house, judge of the superior court, chief justice 
and deputy governor of the colony of Connecticut. 
He is described on the monument as"zealous and 
bold for the Truth, faithfull in distributing 
Justice. ..a Patron of his Country." 

The Friends of Center Cemetery were formed in 
1989 to promote the preservation of the town 
cemetery, whose stones date back to the early 1 8th 
century, and recognition of its artistic and his- 
toric importance. A systematic photographic record 
of the early stones has begun. Membership in the 
Friends is open to all interested persons. For 
information, write Friends of Center Cemetery, 
38 Forest Lane, East Hartford CT 06118. 

AGS Wi '90/1 p 11 

An article in the November 12, 1990 issue of 
Forbes Magazine, sent by Phyllis Laking Hunt of 
Falmouth MA, titled "Tale of Two Tombs" com- 
pares the condition of the Karl Marx monument at 
Highgate Cemetery, London with that of Adam Smith 
in Edinburgh: 

"This summer was the bicentenary of Adam Smith's 
death on July 17, 1790, so Fortoes decided to pay 
its respects to the author of The Wealth of 
Nations. We found the cemetery in an industrial 
area of Edinburgh, which in most respects is one of 
Europe's loveliest cities. The air around the 
cemetery was sour with the smell of the neighbor- 
ing breweries' mash; gulls screeched overhead. 
There was only one dead flower and a dead wreath 
on Smith's grave. Elsewhere in the cemetery, 
walls crumbled, candy wrappers and bottles lit- 
tered the paths, a Marks & Spencer plastic bag was 
picked up by the wind and rolled across the graves. 

We went to see George Bell, Edinburgh's Principal 
Cemeteries, Crematorium and Mortuary Officer, 
to inquire about this sad state of affairs. Bell, his 
shirttail hanging out of his suit pants, said defen- 
sively that it cost the state around L2500 (nearly 
$5000) to clean up a gravestone, which basically 
means scrubbing off the algae. 

To prove that his department had done its duty by 
Adam Smith, Principal Cemeteries, Crematorium 
and Mortuary Officer Bell showed us a letter from 
Edinburgh's Assistant Director of Technical Serv- 
ices. In 1986 the state had painted the rails, 
scrubbed off the algae and laid fresh gravel on Adam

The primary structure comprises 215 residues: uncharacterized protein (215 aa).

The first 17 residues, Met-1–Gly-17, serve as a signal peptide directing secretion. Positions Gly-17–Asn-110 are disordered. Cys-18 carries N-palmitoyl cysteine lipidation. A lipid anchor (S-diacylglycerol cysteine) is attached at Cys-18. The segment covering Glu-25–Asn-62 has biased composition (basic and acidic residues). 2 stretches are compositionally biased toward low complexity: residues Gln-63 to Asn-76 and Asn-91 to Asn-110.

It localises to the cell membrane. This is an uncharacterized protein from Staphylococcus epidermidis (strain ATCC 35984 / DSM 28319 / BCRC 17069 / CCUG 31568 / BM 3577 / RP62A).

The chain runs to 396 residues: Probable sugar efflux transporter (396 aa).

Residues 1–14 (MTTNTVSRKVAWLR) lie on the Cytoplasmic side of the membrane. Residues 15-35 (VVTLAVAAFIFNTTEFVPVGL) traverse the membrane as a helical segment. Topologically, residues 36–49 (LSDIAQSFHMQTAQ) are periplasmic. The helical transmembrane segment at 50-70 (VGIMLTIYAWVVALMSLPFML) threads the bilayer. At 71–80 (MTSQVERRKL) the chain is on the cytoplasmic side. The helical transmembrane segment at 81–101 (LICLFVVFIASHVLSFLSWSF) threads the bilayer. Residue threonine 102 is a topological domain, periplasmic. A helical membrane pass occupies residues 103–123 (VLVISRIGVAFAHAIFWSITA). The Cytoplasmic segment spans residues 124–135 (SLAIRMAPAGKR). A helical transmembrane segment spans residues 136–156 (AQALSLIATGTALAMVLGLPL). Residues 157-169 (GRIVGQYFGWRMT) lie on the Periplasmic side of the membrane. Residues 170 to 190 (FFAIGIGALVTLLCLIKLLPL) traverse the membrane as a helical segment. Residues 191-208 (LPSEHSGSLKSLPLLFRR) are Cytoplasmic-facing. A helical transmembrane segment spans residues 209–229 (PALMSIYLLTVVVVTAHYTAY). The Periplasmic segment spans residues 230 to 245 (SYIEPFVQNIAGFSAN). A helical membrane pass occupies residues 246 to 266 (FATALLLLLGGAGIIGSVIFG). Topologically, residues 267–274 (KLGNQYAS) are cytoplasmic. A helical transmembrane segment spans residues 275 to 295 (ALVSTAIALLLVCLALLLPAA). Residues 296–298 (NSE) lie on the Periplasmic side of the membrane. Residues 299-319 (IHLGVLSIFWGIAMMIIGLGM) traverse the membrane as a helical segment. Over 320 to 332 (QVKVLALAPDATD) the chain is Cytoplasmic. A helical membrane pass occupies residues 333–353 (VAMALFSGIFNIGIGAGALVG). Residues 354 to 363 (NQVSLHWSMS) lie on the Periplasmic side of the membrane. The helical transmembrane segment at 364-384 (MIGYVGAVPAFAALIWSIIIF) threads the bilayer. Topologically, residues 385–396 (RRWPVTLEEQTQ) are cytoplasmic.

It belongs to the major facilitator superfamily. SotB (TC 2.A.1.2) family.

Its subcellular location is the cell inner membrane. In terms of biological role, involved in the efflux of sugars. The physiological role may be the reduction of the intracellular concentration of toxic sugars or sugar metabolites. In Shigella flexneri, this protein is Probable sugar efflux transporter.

Smith. 'There is a limit to what can be done," 
huffed the bureaucrat." 

Karl Marx (1818-83) rests in a different kettle 
of coffins. Not far from the great bust of Marx, 
glowering above dozens of fresh wreaths and bou- 
quets, repose the remains of Charles Dickens' 

A sinfjfe (JeOii ureath f<.yr \(h.mi Smith 

71l«/Btfter f^cttpltolisiR /taunted h^ rhc s4tate. 

family and Queen Victoria's midwife. 

The pro-capitalism Forbes author, Richard C. 
Morals, goes on to note the perceived irony that 
Highgate, which houses Marx' monument, is pri- 
vately owned and produces a tidy profit, while 
Adam Smith's cemetery is state-owned and is in a 
terrible state of neglect. "In death, Karl Marx has 
benefited far more from capitalism than has Adam 

The Last Call 

Recent news from London brings an announcement 
from the Little Pub Co. This company is offering 
eternal rest at the Pack Horse, the Little Tumbling 
Sailor or any of its ten pubs in western England. 
Customers can have their ashes rest under their 
favorite bar stool or beneath the bar where they 
bent their elbows. Owner of the company, Colm 
O'Rourke says "Instead of being stuck in a cold 
graveyard where few people visit, the deceased 
will be surrounded by friends who will have a 

permanent reminder of the good times enjoyed." 
While it is rumoured to be an April Fool's Day 
joke, the company's lawyer Jack Haywood attests 
to the validity of the scheme. Haywood plans to be 
"buried" in the Pie Factory pub in Tipton and he 
says "Since my wife always finds me there she will 
be used to visiting me there!" Cheers! 

from f/7eNewfoundland Ancestor, contributed by 
Julie Morris, Halifax NS 

AGS Wi '90/1 p 12 

Great Bedwyn, Wiltshire, England 

News of an unusual conflict comes to us from Ellen 
Glueck of Towanda PA. A friend sent Ellen a 
clipping from a Britisfi newspaper, dated Decem- 
ber 15, 1990, which features a story about Ben 
Lloyd, age 67 of Great Bedwyn, Wiltshire, Eng- 

Lloyd's family have been stonemasons in Great 
Bedwyn for two centuries, and many of his rela- 
tives are buried in the churchyard of the twelfth-